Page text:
Teaching Teachers About Earthquakes

Helena Carmena-Young, the Academy’s senior manager of teacher education, is in the midst of a presentation in the third-floor Education Lab. This is where Carmena-Young more commonly leads monthly professional development workshops for Bay Area teachers. Today, she is explaining how materials created in-house for the Earthquake exhibit and planetarium show will be made available online to Bay Area educators.

Helena Carmena-Young is preparing to launch the first Academy first coursework offering on iTunesU. iTunes

Carmena-Young prepares the launch of the Academy's first coursework offering on iTunes University.


"We're partnering with KQED to launch a new educational course on iTunes University," Carmena-Young says, “starting with our new Earthquake materials.” Maybe it’s her background as a middle-school science teacher, but it’s not long before Carmena-Young jumps up from her computer to start diagraming her program on the whiteboard.

“We are going to help teachers and students visualize complex geology concepts,” Carmena-Young says, “and we’re going to use these visually simulating digital assets to do it.” She is pointing to the boxes she’s drawn labeled planetarium vignettes, infographics, specimen photos, and online games. “Teachers are starving for resources,” she says. “This is going to be eye candy for them.”

The field of education is changing, Carmena-Young explains, with more people demanding access to high-quality information and self-paced learning environments. “We want to be part of this evolution,” she says. “Our enduring goal is to extend the museum-going experience and export the Academy’s expertise outside of these walls.”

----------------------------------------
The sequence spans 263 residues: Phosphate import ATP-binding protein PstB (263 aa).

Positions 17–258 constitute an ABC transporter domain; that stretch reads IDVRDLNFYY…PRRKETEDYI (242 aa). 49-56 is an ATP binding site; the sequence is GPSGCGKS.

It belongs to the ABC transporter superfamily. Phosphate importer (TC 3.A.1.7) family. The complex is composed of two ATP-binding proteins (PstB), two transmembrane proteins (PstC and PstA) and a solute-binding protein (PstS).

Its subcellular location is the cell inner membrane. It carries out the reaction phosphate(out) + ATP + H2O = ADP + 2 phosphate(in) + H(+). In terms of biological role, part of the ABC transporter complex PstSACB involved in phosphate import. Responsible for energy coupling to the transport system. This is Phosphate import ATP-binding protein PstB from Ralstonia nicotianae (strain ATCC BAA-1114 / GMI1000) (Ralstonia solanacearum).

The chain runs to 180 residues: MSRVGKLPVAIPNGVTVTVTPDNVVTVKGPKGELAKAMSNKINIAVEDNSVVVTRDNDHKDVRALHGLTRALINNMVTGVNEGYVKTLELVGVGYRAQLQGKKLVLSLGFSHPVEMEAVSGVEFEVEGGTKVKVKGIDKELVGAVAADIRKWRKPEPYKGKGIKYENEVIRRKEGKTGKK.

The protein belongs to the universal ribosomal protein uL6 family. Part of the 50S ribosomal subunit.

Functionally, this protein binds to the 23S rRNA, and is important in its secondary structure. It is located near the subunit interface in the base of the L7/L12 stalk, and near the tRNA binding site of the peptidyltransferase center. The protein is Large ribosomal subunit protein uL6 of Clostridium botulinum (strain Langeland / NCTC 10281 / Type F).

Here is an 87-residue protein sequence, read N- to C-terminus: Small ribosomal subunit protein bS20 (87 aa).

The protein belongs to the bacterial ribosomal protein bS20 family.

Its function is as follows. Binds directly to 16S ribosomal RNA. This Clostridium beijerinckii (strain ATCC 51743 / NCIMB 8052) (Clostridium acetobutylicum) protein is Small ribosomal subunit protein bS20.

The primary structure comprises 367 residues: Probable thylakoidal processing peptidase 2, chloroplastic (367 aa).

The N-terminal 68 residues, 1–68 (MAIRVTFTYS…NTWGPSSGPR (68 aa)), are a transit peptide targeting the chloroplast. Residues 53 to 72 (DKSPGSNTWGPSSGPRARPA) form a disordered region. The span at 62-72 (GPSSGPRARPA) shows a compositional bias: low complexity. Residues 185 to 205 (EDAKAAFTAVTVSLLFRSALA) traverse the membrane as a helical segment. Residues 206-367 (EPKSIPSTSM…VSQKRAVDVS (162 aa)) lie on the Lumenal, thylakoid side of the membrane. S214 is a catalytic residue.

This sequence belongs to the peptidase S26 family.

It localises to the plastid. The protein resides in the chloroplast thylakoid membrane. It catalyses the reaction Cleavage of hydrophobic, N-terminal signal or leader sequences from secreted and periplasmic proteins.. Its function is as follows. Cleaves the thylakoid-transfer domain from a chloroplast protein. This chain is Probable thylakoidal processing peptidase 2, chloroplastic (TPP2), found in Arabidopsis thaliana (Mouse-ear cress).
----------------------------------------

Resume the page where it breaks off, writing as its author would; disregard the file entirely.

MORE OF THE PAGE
While the Academy has already made its videos and podcasts available for free on iTunesU, Carmena-Young is spearheading the effort to place Earthquake-related course work, classroom activities, and student-friendly digital assets directly into the hands of teachers to use in the classroom.

The new iTunes University course will feature a five-chapter syllabus on plate tectonics, zeroing in on geology, the Bay Area’s history of seismic shocks, preparedness, including a section on the new Bay Bridge from KQED. It will also feature snippets from the new Planetarium show, activities for engagement, vocabulary, and interactive content.

This month, Carmena-Young and her colleagues in Student Education are planning special testing sessions with selected teachers and students to experience the online course, preview the exhibit, and provide feedback. This enables the Academy’s education department to fine-tune the course offering in time for its public launch on August 15 when Carmena-Young is hosting a earthquake educator preview open to all registered Bay Area teachers.

“This is a pilot program,” Carmena-Young adds. “Online coursework enables us to curate the information into a valuable learning experience and present these materials in a meaningful, accessible way.”

—Barbara Tannenbaum

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